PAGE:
Random mixtures of antimicrobial peptides inhibit bacteria associated with pasteurized bovine milk

Tal Stern Bauer, Zvi Hayouka

Research output: Contribution to journalArticlepeer-review

Abstract

The shelf life of pasteurized bovine milk is limited by microorganism activity as surviving bacteria continue to grow in the bovine milk, eventually causing milk spoilage. In the current study, we used matrix-assisted laser desorption ionization time of flight mass spectrometry to identify pasteurized bovine milk-associated mesophilic and psychrotrophic bacteria. We have recently designed random cationic peptide mixtures that possess strong antimicrobial and antibiofilm properties. These compounds are cheap and easy to synthesize and represent a new class of antimicrobial agents. Here, we show that the random peptide mixtures are able to efficiently eradicate the bacteria identified as associated with pasteurized bovine milk, and reduced significantly the growth of Bacillus subtilis in milk. We propose these antimicrobial peptides as potential candidates for integration in bioactive milk and food packaging to prevent bacterial growth and extend the shelf life of food.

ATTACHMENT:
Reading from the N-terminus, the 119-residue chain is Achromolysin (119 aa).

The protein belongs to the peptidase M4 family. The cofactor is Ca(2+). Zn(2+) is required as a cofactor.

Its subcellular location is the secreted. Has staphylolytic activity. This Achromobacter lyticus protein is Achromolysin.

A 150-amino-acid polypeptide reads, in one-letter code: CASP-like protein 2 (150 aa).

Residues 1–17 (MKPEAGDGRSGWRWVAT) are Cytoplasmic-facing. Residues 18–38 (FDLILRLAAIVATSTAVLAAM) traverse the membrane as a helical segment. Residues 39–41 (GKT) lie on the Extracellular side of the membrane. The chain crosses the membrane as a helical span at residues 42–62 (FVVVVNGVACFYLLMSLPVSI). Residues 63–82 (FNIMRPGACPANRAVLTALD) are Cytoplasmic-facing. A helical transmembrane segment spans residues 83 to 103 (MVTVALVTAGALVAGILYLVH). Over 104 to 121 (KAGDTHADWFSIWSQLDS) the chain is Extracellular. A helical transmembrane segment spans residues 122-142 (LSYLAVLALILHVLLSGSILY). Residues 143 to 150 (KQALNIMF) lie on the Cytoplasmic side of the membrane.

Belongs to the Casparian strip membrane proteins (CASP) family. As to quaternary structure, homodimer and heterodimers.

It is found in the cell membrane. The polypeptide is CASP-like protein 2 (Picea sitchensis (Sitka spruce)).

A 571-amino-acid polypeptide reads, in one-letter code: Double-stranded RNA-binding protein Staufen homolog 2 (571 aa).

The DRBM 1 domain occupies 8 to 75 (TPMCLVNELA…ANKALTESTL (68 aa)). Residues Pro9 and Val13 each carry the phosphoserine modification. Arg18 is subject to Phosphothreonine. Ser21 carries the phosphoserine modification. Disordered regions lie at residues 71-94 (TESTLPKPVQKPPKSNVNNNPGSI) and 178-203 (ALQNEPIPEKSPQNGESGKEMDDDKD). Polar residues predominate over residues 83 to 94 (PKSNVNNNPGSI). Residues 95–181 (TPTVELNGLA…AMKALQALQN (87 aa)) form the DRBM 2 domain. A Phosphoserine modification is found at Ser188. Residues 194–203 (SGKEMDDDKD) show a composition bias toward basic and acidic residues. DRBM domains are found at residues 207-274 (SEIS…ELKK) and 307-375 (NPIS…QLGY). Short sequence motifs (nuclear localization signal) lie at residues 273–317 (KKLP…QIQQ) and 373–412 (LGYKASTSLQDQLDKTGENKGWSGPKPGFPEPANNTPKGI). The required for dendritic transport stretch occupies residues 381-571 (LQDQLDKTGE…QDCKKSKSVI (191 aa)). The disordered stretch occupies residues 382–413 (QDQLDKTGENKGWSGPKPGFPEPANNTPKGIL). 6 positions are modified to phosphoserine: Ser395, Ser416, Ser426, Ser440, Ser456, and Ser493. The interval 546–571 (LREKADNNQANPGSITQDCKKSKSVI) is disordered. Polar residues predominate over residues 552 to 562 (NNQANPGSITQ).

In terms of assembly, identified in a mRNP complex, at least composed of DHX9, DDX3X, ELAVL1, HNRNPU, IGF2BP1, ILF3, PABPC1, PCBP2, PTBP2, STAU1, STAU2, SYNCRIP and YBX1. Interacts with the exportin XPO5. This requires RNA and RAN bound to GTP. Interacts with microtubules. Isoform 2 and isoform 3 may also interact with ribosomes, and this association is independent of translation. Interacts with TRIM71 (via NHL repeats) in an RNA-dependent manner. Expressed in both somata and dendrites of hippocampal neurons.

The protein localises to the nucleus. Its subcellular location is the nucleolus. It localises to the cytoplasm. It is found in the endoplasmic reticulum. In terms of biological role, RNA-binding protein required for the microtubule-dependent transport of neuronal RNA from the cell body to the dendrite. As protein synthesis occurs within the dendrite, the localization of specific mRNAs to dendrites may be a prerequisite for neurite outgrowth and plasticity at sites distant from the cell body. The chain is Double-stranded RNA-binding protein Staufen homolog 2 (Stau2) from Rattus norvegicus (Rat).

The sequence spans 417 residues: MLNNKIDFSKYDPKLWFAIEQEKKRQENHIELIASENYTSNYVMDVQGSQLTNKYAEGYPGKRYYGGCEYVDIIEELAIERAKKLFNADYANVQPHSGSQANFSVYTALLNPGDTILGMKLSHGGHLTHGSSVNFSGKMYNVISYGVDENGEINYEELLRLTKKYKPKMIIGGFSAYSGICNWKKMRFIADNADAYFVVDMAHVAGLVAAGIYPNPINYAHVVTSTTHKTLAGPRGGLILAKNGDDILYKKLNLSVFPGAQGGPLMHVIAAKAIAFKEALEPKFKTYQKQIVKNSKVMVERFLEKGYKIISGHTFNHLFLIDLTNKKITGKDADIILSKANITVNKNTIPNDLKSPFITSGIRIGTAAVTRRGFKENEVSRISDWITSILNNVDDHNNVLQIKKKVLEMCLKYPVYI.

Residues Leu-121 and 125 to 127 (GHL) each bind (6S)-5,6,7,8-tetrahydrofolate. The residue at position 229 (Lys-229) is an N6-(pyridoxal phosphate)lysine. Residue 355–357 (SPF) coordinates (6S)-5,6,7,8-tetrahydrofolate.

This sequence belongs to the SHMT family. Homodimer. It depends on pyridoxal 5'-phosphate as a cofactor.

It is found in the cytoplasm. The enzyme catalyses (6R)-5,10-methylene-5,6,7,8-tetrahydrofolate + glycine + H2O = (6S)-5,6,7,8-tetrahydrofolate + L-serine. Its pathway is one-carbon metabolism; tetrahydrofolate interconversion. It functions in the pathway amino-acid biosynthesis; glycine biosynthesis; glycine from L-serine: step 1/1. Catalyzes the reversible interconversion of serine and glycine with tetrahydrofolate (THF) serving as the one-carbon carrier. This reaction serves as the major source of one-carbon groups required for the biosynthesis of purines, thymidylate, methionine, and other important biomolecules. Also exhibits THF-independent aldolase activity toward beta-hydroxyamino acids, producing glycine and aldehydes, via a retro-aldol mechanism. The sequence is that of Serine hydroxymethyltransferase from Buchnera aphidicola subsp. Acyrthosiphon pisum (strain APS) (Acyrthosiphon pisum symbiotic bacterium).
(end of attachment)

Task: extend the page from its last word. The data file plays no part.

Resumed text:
Original languageAmerican English
Article numbere3088
JournalJournal of Peptide Science
Volume24
Issue number7
DOIs
StatePublished - Jul 2018

Keywords

  • MALDI-TOF MS
  • antimicrobial peptide
  • bioactive packaging
  • bovine milk spoilage bacteria

All Science Journal Classification (ASJC) codes

  • Structural Biology
  • Biochemistry
  • Molecular Medicine
  • Molecular Biology
  • Pharmacology
  • Drug Discovery
  • Organic Chemistry

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